"Look at all this," Cindy Gay said with the unabashed enthusiasm of a child, her pointed index finger panning her Steamboat Springs High School science classroom. "It's like a giant playroom."
Endangered razorback suckers swim in an aquarium, a giant wasps' nest hangs from the ceiling, flesh-eating beetles devour the last remains of a frog and a bobcat, aquatic African clawed frogs sit idly in small aquariums and myriad plants encircle Gay's room. It is a place where biology is fun, and fun is learning.
If only everyone enjoyed his or her job as much as Gay loves hers.
"I have the perfect job," she said. "Most of the time, it doesn't even seem like a job. I can't even call it a job."
Gay, in her fifth year at the high school, was recently named Colorado's 2003 Outstanding Biology Teacher by the Colorado Biology Teachers Association, a chapter of the National Biology Teachers Association.
It's not the first time Gay has been recognized for her teaching. Three years ago, she was awarded the Presidential Award for Excellence in Math and Science Teaching, one of the two most prestigious national awards handed out to teachers.
"It's wonderful to be recognized because I do work really hard," Gay said. "It's a little awkward, though, because I work in an incredible place with incredible biology teachers. We share ideas and work together. It's really not about me as much as it's a reflection on the people I work with and the students I teach. I'm just the one who gets to pick up the toys."
By toys, Gay was referring to the assortment of prizes that come with the Outstanding Biology Teacher Award, including a microscope, binoculars, camera and numerous gift certificates and stipends totaling $3,500.
Gay's journey into science began as a child. She grew up in Glenwood Springs, where she learned to love the outdoors and its various forms of life at an early age.
"There's all sorts of great things happening out there," she said.
Teaching also appeared to come naturally to her, as she used to coerce her brother into playing a student while she played a teacher.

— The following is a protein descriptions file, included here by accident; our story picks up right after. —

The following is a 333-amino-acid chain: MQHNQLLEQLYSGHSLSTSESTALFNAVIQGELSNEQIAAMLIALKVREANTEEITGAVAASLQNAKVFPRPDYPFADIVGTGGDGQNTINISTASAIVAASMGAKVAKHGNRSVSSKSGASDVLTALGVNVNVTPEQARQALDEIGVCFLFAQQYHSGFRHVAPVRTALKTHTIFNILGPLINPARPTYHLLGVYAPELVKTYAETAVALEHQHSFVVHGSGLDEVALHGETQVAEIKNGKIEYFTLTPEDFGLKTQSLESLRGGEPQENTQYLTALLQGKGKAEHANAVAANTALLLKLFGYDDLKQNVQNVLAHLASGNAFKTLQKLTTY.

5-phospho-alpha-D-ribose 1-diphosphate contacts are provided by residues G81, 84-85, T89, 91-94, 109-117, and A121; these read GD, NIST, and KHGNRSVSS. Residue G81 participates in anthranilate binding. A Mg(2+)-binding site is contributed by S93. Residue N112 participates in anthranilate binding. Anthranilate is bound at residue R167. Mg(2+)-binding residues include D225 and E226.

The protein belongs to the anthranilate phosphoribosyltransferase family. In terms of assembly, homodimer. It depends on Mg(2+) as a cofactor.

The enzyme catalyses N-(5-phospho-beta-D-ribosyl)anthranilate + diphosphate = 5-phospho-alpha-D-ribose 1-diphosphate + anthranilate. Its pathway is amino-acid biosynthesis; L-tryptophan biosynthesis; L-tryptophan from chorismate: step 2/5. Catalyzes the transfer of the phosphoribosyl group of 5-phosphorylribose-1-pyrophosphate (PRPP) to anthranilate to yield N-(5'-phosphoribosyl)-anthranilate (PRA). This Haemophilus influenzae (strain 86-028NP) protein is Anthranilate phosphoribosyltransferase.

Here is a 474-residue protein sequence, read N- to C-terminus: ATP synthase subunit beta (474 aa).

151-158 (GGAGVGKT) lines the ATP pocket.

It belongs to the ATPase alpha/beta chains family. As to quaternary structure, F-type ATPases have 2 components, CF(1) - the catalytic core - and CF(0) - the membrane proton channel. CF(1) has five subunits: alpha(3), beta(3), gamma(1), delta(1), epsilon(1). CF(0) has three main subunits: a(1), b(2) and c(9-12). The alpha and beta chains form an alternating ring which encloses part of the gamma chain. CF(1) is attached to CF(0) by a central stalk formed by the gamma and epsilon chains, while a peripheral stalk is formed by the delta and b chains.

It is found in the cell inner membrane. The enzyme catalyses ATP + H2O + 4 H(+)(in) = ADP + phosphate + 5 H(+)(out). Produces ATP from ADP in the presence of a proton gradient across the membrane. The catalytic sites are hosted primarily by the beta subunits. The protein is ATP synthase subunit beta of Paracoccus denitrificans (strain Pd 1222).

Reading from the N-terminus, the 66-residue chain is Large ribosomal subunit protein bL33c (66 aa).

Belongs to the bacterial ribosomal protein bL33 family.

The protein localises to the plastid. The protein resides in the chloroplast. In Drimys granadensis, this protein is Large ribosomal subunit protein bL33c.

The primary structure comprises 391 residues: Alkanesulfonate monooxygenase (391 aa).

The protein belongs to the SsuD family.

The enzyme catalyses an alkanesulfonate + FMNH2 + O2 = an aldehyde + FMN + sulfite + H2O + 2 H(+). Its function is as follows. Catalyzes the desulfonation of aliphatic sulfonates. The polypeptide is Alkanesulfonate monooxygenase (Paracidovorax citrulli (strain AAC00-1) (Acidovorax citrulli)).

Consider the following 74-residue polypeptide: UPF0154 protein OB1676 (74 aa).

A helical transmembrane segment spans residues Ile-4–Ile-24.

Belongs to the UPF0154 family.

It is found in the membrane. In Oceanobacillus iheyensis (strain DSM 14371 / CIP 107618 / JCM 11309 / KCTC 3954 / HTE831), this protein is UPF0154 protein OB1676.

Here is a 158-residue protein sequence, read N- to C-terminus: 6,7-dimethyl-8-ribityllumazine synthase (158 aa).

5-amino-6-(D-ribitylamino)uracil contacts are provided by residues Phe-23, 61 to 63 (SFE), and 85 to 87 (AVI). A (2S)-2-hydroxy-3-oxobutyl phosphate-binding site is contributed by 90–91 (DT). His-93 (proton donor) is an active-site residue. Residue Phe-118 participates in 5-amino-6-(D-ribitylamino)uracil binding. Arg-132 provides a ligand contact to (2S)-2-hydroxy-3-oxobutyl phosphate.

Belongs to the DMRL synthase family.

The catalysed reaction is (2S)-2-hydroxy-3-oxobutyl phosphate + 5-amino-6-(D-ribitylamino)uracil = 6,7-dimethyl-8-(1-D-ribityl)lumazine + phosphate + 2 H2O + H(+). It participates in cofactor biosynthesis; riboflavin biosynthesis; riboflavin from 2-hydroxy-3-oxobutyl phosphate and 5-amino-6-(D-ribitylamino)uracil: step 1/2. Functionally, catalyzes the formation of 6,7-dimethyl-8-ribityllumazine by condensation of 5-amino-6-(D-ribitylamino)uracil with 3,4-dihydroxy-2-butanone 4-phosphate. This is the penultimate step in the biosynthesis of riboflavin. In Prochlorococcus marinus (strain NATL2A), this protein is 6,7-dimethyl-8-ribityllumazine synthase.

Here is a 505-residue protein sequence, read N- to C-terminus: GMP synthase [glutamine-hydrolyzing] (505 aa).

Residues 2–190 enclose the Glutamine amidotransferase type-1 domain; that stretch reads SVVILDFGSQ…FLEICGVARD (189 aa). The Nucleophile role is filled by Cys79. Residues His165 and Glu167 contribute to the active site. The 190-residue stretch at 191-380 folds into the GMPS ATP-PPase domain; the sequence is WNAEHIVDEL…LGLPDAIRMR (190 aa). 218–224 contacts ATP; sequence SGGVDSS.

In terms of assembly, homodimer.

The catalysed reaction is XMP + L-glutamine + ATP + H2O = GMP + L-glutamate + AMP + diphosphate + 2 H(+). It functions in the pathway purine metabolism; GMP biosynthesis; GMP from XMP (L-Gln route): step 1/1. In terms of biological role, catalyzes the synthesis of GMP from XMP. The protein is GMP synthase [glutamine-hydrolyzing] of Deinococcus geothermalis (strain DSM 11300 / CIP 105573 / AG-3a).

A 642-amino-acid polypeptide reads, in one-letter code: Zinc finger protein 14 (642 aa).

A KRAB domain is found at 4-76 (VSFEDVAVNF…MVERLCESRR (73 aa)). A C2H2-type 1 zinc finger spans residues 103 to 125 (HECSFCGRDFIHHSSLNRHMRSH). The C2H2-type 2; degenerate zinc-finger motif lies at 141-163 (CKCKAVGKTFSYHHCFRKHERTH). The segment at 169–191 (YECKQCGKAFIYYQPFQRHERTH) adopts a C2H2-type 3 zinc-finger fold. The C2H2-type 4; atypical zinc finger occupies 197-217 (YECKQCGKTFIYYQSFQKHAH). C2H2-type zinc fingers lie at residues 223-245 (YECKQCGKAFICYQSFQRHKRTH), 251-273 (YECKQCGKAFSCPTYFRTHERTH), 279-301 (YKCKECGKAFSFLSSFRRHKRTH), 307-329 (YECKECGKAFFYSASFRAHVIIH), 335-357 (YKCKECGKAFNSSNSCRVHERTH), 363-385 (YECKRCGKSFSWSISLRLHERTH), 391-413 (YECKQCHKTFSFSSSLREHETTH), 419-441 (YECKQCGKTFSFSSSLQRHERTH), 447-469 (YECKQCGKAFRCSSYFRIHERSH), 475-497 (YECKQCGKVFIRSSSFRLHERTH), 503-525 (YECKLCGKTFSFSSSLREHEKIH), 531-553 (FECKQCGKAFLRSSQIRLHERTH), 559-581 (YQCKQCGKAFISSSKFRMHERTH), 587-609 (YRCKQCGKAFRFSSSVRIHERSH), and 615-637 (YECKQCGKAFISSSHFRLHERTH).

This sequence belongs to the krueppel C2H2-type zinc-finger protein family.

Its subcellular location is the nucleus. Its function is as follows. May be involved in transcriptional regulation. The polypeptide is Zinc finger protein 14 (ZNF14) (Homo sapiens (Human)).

"I guess I've always wanted to be a teacher," Gay said. "This is what I love. It keeps me alive and growing and learning."
Gay said she wants her students to get excited about biology and the living world.
"If they grow to love life and living things, then they're more apt to try to preserve it," she said.
The Colorado Biology Teachers Association will recognize Gay at its spring symposium, to be held Saturday in Denver. She also will be honored at the National Biology Teachers Assoc-iation convention in October in Portland, Ore., and at the Colorado Science Teachers Convention in November.
Gay was nominated by the owner of a microscope company who visited her classroom earlier this year. The man was also a member of the eight-person committee responsible for visiting and observing nominated teachers.
Steamboat Springs High School Principal Dave Schmid called Gay "a great teacher."
"She's very passionate about kids and learning. You get her going on biology and you can see the passion she has for life sciences. She just loves it, and I think the kids kind of feel that," Schmid said. "We're just really fortunate to have a person of that quality in our school, our community and our district."
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